If you've read Chrissy's post, you'll know what I'm talking about. Just in case you don't want to get your butt over to the science project room.
[Click on the image to the left to enlarge it. After that, you might have to hover your cursor over the image for another 'enlarge' button to show up.]
A few things that we've been thinking about and stuff to do:
1. Wednesday (that's tomorrow), January 25, with 27 days left. IDEO shop 5:00 pm sharp. Bring skyway wheels and the 3/8" bore bearings that need to be press-fit into the wheels with the arbor press. Once you have the wheels with the bearings pressed in, you can start assembling the chassis. Leave out the middle wheels until Thursday - I have two more wheel sprockets coming in for you from IFI robotics. You can definitely start laying out the approximate amount of chain needed.
2. Thinking turret, yes! So Chris made a good suggestion that we could probably mount the motor to drive the turret directly. I think this is a good idea, but see my qualms below (mostly about gearing things down and being able to sense the angular change with our GTS). Less parts and thus less things to break. We'll need to plan accordingly i.e. probably build an adapter plate to mount the shaft to the turret. For now, I suggest we procure the following:
* 2'X2' 1/8" thick steel plate for the base (nice and heavy, and a hard surface). We'll bolt the motor to the plate from the underside.
* 5 ball casters (get one extra) from Mcmaster to support the turret and take the weight of the turret off the shaft off the motor (the motor should only be driving axial loads). The part number is 5674K51. Thanks to everyone who helped to figure what this widget was called!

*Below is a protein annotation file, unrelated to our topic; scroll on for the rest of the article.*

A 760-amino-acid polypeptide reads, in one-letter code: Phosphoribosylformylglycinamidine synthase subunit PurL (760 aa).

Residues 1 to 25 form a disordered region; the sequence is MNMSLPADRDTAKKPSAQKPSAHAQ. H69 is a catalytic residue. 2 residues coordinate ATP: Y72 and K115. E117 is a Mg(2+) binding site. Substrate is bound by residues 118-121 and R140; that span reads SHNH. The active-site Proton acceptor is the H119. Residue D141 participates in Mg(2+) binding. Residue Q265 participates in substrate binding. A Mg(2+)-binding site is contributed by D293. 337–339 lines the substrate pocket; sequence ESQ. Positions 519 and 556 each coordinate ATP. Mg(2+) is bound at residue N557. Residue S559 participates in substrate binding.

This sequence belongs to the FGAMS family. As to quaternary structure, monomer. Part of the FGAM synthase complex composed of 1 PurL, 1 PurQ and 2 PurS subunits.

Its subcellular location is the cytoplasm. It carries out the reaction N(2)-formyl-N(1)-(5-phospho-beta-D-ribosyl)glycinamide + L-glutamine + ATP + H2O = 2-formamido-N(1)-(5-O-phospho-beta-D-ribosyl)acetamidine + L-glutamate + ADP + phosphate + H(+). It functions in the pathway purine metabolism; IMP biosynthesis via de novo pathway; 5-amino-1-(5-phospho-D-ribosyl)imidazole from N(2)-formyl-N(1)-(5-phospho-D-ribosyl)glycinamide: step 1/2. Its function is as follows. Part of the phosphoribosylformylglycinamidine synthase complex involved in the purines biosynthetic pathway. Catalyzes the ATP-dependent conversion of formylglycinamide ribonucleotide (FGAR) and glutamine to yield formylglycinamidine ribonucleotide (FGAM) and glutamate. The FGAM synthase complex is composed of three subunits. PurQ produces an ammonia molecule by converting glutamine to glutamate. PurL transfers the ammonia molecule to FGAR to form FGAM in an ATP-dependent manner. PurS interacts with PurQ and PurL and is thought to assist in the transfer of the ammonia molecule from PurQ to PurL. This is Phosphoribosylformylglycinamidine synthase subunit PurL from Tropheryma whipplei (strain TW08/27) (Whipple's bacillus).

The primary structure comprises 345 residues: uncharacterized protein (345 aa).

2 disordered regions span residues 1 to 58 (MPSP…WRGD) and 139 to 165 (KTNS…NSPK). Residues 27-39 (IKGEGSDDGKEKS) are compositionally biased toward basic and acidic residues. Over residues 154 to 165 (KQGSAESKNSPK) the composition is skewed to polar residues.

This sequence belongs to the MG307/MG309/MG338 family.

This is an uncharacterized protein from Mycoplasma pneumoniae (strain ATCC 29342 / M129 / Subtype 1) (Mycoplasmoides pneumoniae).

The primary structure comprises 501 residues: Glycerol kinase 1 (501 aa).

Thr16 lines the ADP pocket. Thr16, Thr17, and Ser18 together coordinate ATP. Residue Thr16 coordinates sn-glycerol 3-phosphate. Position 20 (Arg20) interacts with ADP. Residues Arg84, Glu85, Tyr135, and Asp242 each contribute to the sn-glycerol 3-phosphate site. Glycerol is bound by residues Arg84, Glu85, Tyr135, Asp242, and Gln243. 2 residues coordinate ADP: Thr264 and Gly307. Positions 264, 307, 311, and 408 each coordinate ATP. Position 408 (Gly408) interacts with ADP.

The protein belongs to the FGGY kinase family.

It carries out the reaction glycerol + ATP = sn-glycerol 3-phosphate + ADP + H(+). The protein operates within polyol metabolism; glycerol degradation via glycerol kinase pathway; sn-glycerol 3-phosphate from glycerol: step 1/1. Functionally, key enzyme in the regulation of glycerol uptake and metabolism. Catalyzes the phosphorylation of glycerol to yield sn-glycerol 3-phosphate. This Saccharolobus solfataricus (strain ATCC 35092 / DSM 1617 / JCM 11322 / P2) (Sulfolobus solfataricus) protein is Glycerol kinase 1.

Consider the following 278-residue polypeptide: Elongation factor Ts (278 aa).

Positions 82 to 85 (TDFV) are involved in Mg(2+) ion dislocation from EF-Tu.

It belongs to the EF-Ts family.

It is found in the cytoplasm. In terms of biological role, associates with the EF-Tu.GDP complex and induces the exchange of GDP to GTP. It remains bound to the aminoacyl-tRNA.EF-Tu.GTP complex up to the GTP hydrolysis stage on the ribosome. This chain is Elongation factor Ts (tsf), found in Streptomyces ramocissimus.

* 2'X2' of some material for the turret. I say we can do 1/4" thick aluminum sheet or perhaps even easier, 1/2" MDF (particle board material, like the stuff that Bud used for his coolio prototype).
We might want to get some FLAT steel sprockets from Mcmaster, just in case we don't want to drive the turret directly. We can drill out holes to make them even lighter. I think mounting flat sprockets is much easier. Steel because Sophia reminded me that we need a ferromagnetic material if we're going to try to implement gear tooth sensors. As well, we might need to gear down the van door motor to run it slower!! Type in 'Steel hubless plain bore flat sprocket' at mcmaster to see what I mean.
3. Finally, blah blah. Actually, more important than that. Chris asked for some specs on the van door motor and it is biased. From last year's 'FIRST Guidelines' booklet, I find the following on the Van Door motor:
CLOCKWISE: Stall torque 34 Nm @ 44 Amps; No Load Speed 75 RPM
COUNTER CLOCKWISE: Stall torque 30 Nm @ 44 Amps; No Load Speed 75 RPM
Not a big deal, but what I read is that right now, you get a little more than 1 full rotation PER SECOND! That's 360 degrees in less than a second. We want to scan a field of view of 45 degrees for a total of 90 degrees - that would happen in 1/4 s! Eeek! Okay, that's at no load, but still!
Chris or Doug, I suspect if we gear down the Van Door motor 2:1, we'll hit the middle of the speed-torque curve, get max power, while slowing down the panning of the turret to something reasonable?
Okay, see you tomorrow at 5 pm at the IDEO shop!